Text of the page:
Artists Gabriel Rico
Date 09.09.2022 - 20.10.2022
Venue Max Goelitz Gallery, Munich
All images Courtesy by the artist.
Rico‘s works are created from found materials and collected objects of everyday life. The artist expands the concept of object trouvé, in that his sculptures and installations only find their exciting and playful completion through selected combinations of diverse objects and their contrast in color, form, material, time of origin. The evocative title when there were more donkeys than icosahedrons, with its intertwining of time horizons, contrasts and balances between the organic and the geometric, refers to a fundamental principle underlying most of his works. An icosahedron is a geometric solid based on 20 equilateral triangles and is important in mathematics, cluster physics, and for the structure of viruses.
As in Arte Povera, Rico utilizes stones, wood and bones in his work, combining them with industrially manufactured materials. His wall sculpture XLV from the series ‘More robust nature… more robust geometry’ (2021) consists of a stone, a starfish and a branch, the triangularly arranged composition is connected by a blue and white glowing neon tube. In ‘Cantidades salvajes (afección)’ (2021), he uses pure neon to represent a mathematical equation, where the letters look as if they are composed of bones. The five components in the equation stand for a personal theory describing the human approach to reality, according to which it can be explained through the body, its existential needs and drives multiplied by the factor of time.
The large-scale wall piece ‘Because Nothing is More Pleasant to the Eye Than Green Grass Kept Finely Short’ (2022) is composed of 41 knives arranged in a loose circle. The circular shape is based on the human habituation toward geometric shapes and is completed in the imagination. On display is a typology of different knives, each used and with its own story. Rico enacts a playful composition of dangerous objects, individually combined to form a collective, thus allowing associations to modern society.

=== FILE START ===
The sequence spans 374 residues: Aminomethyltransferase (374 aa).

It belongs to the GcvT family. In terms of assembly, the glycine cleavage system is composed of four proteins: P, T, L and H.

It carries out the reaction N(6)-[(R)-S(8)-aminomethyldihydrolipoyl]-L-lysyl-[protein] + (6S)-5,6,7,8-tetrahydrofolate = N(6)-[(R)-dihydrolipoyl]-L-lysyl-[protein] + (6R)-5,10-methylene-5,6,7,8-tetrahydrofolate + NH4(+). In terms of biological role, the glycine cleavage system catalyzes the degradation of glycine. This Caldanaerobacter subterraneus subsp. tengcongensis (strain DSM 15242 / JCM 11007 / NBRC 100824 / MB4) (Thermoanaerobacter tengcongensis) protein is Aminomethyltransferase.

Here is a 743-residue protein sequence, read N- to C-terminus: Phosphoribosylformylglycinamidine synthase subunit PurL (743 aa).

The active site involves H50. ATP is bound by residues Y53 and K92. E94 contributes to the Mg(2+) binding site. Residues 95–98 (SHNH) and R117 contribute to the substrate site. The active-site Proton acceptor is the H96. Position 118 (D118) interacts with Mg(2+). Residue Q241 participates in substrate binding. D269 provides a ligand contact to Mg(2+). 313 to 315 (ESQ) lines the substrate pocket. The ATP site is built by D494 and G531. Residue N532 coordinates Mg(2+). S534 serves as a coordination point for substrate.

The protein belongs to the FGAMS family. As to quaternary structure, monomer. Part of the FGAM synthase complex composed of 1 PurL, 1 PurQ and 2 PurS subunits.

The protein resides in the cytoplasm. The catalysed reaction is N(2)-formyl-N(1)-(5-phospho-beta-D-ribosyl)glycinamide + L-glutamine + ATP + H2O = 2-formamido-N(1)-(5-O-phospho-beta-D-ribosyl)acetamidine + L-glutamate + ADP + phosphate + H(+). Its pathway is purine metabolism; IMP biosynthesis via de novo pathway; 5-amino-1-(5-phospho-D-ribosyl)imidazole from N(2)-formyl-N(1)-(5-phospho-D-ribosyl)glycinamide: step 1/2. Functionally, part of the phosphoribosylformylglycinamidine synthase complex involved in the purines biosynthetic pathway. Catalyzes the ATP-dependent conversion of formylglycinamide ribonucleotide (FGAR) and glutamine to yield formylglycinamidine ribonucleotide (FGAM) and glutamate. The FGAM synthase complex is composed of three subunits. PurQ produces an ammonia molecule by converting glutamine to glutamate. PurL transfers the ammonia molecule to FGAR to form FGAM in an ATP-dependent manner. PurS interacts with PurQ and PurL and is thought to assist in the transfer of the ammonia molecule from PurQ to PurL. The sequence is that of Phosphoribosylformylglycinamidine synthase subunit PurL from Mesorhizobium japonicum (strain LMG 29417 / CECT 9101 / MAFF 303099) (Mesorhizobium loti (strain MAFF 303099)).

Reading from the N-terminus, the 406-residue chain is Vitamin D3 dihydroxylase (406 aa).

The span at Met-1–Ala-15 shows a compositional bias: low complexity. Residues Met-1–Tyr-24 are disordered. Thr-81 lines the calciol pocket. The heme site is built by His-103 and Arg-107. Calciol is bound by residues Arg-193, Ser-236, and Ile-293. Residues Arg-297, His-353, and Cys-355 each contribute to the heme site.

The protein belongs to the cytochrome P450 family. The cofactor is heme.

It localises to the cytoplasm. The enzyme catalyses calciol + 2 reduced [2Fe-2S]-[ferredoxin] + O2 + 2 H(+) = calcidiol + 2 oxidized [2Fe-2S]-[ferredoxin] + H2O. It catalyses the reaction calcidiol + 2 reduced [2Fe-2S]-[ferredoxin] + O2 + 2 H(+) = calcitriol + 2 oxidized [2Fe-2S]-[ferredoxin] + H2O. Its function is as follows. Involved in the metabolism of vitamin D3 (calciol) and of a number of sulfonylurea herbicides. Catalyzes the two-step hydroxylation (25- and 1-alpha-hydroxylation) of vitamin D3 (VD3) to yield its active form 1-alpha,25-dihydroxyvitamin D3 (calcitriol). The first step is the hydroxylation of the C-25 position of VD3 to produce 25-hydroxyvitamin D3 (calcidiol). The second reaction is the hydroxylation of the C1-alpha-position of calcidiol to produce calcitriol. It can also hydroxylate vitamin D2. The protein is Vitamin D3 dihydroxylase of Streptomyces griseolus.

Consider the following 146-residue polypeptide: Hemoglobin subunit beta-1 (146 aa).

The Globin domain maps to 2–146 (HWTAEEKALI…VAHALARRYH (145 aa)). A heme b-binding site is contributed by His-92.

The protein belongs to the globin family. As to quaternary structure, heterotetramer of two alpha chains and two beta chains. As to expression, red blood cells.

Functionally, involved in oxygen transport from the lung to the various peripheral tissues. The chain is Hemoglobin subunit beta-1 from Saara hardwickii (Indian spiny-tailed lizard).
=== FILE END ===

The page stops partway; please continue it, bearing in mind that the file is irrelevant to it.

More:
For the spatial installation Polimerycene from the series ‘Freedom of maneuver’ (2020), Rico stretches threads diagonally across two walls with objects hanging over a mirror: a horseshoe, the foot of a wild animal and fishing lures. Invisible yet connecting all-natural and artificial objects, the artist utilizes gravity to create a balance within the narrative composition. The cycle of nature and human intervention through domestication is further complemented by a small group of figures that can be read as a reference to the biblical story of creation.
Rico‘s wall relief X from the series ‘Unity & Uniformity (La Mitla de hérétiques)’ (2022) features both post-minimalist references and references to the ornamental fields of the Mitla archaeological site in Oaxaca, Mexico. The work consists of two bird feathers and their multiplied, abstracted replicas of brass, rhythmically articulated to form a square. In addition to the contrasting materials, the artist reflects on contemporary technologies in the manufacturing process of metal plates with laser cutting and serial duplication.
For the exhibition, Rico has created a new augmented reality work to introduce a further metaphysical level of meaning. A digital sculpture, a human organism, devoid of skin and defying any social attributions, interacts with the real artworks in the space. In the process, its organs grow into tumor-like growths, until finally taking on the shapes of icosahedra.